Thu, 7 Oct 2021 - Sun, 14 Nov 2021
9:00am - 9:00pm
To better manage the crowds for the safe movement of all visitors, the use of tripods for photo-taking at the main Flower Field in Flower Dome is not allowed on Saturdays and Sundays. We apologise for the inconvenience caused.
Tulipmania, one of Gardens by the Bay's most popular floral displays which had to be put on hold due to the pandemic, is finally back after a two-year hiatus since its last edition in 2019. This year, the display traces the origin of the tulip as a rare wildflower in the wilderness of Central Asia. Follow in the footsteps of Kazakh nomads on migration through the Central Asian steppes, and discover the cultural heritage and architecture of Kazakhstan, where annual tulip festivals celebrate the ephemeral beauty of wild tulips. Amidst the colourful tulips on display, a traditional yurt handmade by Kazakh craftsmen beckons, revealing a cosy interior filled with felt textiles, furnishings, and a crackling fire.
Thu, 7 Oct 2021 - Sun, 14 Nov 2021
9:00am - 9:00pm
Admission charge to Flower Dome applies
You can also watch videos of the floral display from the comfort of your homes! Do follow us on our Facebook page to stay updated!
Go on a 'Tulip Holiday' with us to Kazakhstan at Tulipmania 2021
Join us as we bring you on a 'tulip holiday' to Kazakhstan 😉 Discover its cultural heritage and architecture, and trace the origin of the tulip as a rare wildflower in the wilderness of Central Asia!
Follow in the footsteps of Kazakh nomadic tribes on migration through the vast Central Asian steppes, home to the wild tulips from which cultivated tulips have been bred. Experience the unique cultural heritage and architecture of Kazakhstan as you trace the tulip’s humble origin as a springtime wildflower in the steppes and mountains of Central Asia to its craze in the Ottoman Empire, prior to its first arrival in the Netherlands.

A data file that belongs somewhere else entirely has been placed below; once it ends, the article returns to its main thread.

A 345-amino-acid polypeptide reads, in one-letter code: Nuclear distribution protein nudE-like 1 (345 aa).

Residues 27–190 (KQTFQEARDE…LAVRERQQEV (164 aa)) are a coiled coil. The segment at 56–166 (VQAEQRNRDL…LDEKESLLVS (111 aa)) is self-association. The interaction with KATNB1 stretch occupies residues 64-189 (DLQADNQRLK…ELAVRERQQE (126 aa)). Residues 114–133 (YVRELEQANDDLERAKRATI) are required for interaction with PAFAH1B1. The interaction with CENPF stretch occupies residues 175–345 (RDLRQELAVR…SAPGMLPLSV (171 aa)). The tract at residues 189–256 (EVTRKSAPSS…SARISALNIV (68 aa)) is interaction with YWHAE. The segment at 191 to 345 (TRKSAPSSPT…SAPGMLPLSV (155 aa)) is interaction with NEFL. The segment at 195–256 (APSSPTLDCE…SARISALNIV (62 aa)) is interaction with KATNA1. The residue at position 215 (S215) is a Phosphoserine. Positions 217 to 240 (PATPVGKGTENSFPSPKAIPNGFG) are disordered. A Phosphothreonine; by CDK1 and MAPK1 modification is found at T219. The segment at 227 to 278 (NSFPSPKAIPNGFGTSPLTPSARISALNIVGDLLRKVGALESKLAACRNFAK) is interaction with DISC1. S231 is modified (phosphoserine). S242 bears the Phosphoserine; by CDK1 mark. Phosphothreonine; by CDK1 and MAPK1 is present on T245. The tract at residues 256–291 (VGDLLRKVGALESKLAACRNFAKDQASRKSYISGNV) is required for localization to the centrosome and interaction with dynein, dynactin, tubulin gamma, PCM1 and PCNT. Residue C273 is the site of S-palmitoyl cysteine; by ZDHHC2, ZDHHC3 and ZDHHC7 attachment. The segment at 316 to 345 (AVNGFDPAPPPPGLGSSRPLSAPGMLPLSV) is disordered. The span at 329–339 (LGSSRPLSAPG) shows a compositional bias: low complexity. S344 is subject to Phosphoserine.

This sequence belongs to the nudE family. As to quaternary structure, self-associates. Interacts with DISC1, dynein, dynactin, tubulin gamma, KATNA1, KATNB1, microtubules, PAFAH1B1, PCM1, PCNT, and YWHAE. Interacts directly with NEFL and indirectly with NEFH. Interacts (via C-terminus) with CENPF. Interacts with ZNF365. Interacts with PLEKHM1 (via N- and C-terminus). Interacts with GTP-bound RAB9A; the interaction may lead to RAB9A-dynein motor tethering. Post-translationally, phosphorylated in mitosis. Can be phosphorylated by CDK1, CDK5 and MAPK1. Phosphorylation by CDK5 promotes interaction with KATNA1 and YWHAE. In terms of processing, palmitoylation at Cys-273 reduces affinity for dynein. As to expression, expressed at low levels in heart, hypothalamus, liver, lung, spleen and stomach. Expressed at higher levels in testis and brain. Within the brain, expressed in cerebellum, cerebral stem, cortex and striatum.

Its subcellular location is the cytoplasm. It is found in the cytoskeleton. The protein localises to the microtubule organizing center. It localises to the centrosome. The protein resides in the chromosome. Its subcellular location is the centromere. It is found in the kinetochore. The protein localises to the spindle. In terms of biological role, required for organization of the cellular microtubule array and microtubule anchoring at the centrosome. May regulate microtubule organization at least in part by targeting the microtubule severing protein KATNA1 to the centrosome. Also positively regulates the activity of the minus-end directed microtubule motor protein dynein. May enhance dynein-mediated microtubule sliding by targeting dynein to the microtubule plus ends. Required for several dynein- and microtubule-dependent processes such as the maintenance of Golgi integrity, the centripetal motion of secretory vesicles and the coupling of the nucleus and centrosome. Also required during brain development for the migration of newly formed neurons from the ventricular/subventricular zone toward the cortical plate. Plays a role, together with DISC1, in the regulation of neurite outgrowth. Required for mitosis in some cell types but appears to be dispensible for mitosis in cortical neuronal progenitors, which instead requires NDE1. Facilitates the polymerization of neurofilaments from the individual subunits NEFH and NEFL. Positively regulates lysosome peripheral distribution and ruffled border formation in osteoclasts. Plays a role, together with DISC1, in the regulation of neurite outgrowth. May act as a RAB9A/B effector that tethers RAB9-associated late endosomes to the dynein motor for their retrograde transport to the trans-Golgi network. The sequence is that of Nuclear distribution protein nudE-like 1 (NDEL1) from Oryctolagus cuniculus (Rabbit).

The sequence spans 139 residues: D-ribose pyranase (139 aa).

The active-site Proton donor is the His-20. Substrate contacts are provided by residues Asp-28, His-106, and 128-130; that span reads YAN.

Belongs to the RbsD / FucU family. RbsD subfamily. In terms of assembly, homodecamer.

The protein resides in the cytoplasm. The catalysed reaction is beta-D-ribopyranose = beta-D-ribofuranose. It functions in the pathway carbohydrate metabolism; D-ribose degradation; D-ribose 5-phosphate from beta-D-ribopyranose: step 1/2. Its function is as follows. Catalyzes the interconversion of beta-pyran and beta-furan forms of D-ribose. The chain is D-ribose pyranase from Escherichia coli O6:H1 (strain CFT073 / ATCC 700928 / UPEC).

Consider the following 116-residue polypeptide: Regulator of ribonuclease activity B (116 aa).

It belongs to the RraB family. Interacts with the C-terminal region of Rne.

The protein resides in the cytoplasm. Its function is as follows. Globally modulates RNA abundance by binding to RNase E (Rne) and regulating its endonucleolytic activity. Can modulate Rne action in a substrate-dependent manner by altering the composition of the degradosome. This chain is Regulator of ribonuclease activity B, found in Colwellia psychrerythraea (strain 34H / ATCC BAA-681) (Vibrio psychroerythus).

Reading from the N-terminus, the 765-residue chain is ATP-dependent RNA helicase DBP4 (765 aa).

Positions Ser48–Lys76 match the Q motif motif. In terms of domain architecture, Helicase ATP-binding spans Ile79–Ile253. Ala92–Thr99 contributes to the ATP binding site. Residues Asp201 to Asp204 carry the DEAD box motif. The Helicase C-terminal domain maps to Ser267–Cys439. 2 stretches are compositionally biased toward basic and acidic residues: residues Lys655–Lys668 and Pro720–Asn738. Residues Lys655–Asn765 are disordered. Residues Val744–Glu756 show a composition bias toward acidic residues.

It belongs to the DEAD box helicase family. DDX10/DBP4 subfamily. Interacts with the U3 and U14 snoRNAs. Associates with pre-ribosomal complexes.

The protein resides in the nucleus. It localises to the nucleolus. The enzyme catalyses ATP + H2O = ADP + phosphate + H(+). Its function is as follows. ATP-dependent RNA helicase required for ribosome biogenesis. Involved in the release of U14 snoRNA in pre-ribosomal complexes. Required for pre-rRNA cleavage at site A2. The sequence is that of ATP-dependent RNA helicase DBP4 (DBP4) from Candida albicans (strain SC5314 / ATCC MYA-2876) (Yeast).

Relish the crisp, fresh air of springtime as you stroll along Tulipmania, made possible at this time of the year with tulips from New Zealand.
Originally a wild flower growing in Central Asia, tulips were brought to Turkey by nomadic tribes, and first cultivated by the Turks as early as 1000 A.D. In the 16th century, at the time of the Ottoman Empire, a tulip craze struck the elite and the court society, and cultivating the flower became a celebrated practice. The name “tulip” is said to have been derived from the Turkish word for turban, dulbend or tülband, in reference to the shape of the flower and its resemblance to the turbans worn in the Ottoman Empire.
Tulips became so popular and played such an important role that the period spanning 1703 to 1730 has been labelled the “Tulip Era”. One could find tulips in the flower markets, on silk and textiles, and they were even praised in poetry and used as motifs in paintings.
1594 is known as the official year of the tulip’s first flowering in the Netherlands. Carolus Clusius, a Flemish doctor and botanist, brought bulbs with him from Vienna to Leiden University's newly-established Hortus Botanicus, where he was appointed director. This was the start of the bulb fields in the Netherlands that one sees today.
Botanists started to hybridise the flower and soon found ways of creating more decorative and attractive specimens. Hybrids and mutations were seen as rarities and symbols of high status, and people were prepared to pay extraordinary sums of money, selling land, houses and valuable objects to invest in tulip bulbs. This “Tulipmania”, however, did not last long. The speculative market eventually crashed in 1637, and the trade of tulips ground to a halt.
It was only later in the 20th century that it was discovered that the frilly petals and dramatic flamed patterns that were so sought after in tulips were in fact the symptoms of an infection by the mosaic virus! Today, tulips displaying such patterns are the result of breeding, not viral infection.